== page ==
Jank is used to going into the garage, cranking up music, relaxing and working out the finer aspects of a system.
“But the competition forced me to throw all that out window,” he said.
With the clock counting down in the first round of system building, Jank slipped and accidently stabbed his motherboard with power drill, a tool he doesn’t typically use but figured it’d move him along faster.
“That could’ve put me down for the whole competition,” he said. “I sat there for a second before hitting power button, wondering if it turn on. When it started up with no smoke from the motherboard, I felt the biggest relief.”
He finished round one in 14 minutes and 56 seconds, which was five minutes faster than second place Alaw, but that motherboard stabbing haunted Jank later during the overclocking round.
“Competition puts you on your toes,” he said. “You have to sacrifice a lot of things that you wouldn’t if you had more time. Making those sacrifices each time is emotionally draining.”
Molella said the overclocking round jolted him with an adrenaline rush similar to how a racecar driver feels.
“You are pushing the computer components to the bleeding edge of stability in hopes to gain the most performance from your computer,” said Molella.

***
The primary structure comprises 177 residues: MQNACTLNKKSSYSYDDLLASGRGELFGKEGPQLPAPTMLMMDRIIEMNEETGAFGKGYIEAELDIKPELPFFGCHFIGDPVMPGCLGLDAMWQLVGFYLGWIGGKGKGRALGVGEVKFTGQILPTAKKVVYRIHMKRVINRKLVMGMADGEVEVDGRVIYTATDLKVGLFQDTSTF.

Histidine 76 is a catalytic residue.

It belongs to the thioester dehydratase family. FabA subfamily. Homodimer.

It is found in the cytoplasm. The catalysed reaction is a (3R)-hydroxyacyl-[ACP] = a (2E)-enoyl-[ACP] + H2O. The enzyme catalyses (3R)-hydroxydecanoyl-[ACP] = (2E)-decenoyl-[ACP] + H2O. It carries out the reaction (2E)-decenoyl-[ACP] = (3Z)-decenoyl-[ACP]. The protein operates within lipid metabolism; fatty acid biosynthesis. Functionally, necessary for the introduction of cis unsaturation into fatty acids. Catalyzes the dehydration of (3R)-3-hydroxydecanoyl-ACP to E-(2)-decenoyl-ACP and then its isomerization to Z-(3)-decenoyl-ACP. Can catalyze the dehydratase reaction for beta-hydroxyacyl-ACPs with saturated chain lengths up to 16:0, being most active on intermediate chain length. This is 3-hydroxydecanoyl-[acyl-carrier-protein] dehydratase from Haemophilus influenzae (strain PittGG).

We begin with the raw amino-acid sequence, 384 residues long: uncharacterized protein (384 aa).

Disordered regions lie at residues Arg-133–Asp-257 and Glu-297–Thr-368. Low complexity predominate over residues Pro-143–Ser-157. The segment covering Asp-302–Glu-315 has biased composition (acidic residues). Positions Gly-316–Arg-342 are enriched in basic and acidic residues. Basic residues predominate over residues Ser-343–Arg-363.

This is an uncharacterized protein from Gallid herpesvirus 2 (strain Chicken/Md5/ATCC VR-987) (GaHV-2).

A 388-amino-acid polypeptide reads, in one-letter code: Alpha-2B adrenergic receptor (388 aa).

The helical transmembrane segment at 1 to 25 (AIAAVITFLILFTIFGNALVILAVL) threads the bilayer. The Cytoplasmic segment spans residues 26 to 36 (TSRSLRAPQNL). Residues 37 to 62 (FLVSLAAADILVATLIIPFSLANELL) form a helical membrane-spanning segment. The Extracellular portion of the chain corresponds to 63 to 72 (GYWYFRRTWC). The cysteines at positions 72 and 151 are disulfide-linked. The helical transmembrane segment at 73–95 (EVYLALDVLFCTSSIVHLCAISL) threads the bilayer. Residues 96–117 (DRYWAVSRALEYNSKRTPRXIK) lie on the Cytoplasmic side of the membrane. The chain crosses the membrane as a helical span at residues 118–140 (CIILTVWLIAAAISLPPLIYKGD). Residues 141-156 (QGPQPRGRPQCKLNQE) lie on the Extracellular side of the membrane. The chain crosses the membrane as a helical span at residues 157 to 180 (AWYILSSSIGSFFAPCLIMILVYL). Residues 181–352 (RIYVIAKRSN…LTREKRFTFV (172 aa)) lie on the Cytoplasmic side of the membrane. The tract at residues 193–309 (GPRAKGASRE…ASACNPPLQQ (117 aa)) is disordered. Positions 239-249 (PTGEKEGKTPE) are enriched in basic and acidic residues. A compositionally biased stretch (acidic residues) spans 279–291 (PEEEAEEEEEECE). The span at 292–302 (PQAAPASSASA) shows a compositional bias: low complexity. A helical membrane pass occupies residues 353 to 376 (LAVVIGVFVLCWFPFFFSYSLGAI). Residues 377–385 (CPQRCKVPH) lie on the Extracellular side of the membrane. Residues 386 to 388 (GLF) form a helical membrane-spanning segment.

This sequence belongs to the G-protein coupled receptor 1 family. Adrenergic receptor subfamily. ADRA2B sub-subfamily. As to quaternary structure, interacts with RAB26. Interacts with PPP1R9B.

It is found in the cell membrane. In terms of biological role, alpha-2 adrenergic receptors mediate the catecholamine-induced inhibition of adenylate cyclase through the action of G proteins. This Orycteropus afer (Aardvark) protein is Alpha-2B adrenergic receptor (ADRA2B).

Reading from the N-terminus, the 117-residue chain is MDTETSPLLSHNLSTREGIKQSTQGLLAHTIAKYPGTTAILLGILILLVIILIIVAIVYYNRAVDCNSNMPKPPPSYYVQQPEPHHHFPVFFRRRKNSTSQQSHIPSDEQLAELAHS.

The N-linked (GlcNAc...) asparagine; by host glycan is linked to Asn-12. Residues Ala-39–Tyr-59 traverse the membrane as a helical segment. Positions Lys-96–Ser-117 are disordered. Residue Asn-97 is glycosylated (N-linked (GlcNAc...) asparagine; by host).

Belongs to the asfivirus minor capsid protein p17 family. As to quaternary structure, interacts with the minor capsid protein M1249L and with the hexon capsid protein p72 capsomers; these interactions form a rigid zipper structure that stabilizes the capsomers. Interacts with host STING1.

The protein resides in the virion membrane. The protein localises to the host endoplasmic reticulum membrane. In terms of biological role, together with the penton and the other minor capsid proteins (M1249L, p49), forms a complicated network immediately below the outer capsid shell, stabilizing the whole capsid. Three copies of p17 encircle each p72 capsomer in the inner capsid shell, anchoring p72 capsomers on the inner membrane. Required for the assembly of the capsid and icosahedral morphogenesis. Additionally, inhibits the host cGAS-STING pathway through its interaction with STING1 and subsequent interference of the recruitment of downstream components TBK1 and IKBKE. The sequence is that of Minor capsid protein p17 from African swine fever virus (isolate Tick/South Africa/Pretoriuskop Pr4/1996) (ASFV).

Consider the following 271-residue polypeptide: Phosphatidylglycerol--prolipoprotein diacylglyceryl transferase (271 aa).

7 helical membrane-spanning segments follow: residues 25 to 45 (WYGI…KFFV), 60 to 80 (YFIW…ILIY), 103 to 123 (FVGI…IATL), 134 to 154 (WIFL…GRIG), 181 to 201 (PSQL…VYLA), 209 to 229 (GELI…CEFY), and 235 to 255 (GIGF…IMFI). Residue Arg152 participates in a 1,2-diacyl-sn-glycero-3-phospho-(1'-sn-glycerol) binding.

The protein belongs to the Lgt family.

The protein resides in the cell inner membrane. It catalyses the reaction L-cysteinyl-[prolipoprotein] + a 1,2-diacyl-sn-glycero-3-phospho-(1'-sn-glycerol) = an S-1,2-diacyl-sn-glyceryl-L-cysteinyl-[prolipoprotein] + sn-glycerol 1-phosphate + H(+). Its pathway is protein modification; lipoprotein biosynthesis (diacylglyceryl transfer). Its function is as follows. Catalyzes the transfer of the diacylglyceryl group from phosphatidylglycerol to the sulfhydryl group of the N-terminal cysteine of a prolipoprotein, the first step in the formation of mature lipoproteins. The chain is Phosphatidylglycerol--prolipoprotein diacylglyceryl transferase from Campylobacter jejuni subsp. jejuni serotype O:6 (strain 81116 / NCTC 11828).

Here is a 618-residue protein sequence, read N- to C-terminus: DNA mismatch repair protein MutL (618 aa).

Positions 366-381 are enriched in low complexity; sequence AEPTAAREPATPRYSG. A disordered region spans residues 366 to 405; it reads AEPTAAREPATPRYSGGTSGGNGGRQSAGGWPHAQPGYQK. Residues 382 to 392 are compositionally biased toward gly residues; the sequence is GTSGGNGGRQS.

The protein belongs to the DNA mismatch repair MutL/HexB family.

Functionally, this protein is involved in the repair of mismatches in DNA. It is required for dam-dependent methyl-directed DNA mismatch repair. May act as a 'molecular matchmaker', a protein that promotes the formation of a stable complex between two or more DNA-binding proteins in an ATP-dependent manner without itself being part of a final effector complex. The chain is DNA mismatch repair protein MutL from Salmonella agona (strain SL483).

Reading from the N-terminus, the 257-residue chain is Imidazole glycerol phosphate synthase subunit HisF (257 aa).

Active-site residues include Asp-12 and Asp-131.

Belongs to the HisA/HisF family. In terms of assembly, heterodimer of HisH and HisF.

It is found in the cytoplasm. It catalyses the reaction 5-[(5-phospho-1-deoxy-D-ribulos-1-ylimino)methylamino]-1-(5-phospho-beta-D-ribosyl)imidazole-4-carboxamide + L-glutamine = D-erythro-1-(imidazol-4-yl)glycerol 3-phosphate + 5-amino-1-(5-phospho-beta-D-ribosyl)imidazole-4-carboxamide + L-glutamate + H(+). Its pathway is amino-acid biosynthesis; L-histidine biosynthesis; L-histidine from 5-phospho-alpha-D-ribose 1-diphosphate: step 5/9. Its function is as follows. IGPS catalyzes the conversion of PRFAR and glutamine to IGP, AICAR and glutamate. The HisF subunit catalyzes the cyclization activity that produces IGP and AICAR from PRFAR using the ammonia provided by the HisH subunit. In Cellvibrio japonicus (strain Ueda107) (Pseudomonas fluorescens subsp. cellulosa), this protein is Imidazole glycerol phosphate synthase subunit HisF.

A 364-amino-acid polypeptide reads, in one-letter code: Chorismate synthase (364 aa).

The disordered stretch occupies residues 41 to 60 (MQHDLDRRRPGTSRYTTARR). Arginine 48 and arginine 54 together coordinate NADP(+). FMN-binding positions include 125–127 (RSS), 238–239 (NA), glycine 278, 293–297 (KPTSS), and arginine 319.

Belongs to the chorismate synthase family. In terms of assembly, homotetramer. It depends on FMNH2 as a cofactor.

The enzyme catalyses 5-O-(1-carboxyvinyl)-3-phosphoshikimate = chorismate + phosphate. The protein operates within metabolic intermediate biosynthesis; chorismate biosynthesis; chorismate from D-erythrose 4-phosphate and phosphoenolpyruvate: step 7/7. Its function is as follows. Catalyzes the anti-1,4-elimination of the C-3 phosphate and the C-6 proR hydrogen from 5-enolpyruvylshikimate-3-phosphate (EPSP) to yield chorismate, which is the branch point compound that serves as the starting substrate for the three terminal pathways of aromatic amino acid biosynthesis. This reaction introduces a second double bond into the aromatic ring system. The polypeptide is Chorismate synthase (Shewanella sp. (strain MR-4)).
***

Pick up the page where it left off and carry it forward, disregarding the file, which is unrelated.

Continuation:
“Sometimes you fail and have to start all over, but when you succeed, the thrill is great!”
Alaw was the youngest “upstart” modder among the contestants. He’s CEO and founder of V1 Tech, a company that makes custom parts that make PC modding easier and more affordable.
Looking back at the heat of competition, Alaw said he was satisfied with how fast he built a system despite only having manual tools. His creativity flowed during the aesthetic round, but the overclocking match was challenging because he felt rusty.
“I haven’t played with overclocking in a while, but luckily overclocking has never been easier because of the efficiency and stability of new processors today,” Alaw said.
Modding in Extreme Conditions
The final round, dubbed Distractions, was full of outlandish surprises. Janks called it the most challenging round.
Having to connect components properly while wearing oven mitts was downright awkward. When heating tubing so it would bend, a huge fan began blowing hurricane winds in his face. It got even more chaotic when soap bubbles came flying at him.
“It stung my eyes, and I couldn’t see,” said Janks.
While covering wires, the crew turned on a smoked machine.
“I couldn’t see well so I moved in closer, and that’s when they turned on a strobe light that nearly blinded me.”
The Distraction round left Alaw flabbergasted.
“The pressure and stress got to me, and I wasn’t thinking through how I needed to work, so I made a lot of mistakes,” he said.
Hooked on Modding